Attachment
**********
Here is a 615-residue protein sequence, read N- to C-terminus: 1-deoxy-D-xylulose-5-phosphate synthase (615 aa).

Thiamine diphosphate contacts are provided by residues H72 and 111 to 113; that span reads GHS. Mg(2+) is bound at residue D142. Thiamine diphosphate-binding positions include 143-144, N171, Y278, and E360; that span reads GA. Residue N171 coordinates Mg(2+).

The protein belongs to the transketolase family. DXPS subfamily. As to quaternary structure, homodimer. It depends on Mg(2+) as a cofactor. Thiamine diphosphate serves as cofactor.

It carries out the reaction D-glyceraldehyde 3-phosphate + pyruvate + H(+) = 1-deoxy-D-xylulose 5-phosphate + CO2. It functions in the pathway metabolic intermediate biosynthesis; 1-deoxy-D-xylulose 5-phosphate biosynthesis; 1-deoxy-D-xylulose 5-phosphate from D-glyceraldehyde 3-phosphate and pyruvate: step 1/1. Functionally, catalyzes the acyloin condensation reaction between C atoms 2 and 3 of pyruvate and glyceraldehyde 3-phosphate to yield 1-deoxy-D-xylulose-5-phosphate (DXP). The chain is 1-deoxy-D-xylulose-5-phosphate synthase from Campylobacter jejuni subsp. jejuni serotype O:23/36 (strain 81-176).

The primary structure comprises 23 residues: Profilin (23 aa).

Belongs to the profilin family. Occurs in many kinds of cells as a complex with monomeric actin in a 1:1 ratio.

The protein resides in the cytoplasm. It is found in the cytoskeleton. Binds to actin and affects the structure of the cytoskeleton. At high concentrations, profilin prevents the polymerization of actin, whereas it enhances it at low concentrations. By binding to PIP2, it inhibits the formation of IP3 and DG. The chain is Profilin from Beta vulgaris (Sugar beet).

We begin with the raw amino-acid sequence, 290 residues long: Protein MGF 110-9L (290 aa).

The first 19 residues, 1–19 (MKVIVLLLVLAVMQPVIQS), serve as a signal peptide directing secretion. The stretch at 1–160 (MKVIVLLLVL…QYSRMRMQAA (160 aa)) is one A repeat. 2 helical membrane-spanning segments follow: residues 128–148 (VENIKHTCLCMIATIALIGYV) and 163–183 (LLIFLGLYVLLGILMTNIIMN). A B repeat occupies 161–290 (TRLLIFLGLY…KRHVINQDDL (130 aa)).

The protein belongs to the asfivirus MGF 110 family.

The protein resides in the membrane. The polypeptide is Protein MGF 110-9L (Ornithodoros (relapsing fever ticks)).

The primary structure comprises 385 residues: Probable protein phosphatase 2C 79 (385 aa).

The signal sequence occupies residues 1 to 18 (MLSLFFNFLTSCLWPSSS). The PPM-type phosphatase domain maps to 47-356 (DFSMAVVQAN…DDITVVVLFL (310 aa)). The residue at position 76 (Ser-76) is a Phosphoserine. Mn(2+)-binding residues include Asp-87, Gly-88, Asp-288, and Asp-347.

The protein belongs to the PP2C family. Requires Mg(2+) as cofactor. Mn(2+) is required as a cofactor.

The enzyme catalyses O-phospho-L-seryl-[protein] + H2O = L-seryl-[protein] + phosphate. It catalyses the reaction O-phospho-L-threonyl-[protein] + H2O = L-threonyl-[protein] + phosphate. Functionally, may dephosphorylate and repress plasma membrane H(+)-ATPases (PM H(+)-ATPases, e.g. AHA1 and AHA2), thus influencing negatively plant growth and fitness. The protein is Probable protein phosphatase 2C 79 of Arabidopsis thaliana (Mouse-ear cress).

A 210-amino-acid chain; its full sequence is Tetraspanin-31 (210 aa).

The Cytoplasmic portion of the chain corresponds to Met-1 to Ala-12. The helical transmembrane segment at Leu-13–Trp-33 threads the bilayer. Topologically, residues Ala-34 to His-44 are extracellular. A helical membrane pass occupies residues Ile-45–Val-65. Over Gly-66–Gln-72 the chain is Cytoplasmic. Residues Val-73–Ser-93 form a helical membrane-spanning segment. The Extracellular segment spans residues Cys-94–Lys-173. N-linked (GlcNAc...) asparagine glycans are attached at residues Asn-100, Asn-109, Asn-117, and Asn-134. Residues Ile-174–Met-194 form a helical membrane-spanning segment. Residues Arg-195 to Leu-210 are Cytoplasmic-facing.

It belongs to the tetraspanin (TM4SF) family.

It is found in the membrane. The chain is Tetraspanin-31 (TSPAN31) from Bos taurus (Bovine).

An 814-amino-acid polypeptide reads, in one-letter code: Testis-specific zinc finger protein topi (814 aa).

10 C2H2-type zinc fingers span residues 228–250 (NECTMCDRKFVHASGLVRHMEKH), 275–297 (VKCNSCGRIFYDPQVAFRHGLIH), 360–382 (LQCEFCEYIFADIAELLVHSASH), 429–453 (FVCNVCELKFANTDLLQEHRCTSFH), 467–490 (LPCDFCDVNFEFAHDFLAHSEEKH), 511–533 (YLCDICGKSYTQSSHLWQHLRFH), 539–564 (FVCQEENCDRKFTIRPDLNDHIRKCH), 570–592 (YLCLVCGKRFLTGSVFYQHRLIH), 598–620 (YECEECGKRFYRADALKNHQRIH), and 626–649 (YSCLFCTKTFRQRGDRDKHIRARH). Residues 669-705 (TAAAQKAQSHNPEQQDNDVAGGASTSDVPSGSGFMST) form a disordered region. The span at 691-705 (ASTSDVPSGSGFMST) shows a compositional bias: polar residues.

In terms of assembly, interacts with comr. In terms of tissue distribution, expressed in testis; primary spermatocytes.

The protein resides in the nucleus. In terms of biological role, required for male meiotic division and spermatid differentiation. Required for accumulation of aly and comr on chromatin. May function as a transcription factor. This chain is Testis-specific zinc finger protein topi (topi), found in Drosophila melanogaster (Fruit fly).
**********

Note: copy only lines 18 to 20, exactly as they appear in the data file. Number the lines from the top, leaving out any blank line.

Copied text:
It belongs to the tetraspanin (TM4SF) family.

It is found in the membrane. The chain is Tetraspanin-31 (TSPAN31) from Bos taurus (Bovine).

An 814-amino-acid polypeptide reads, in one-letter code: Testis-specific zinc finger protein topi (814 aa).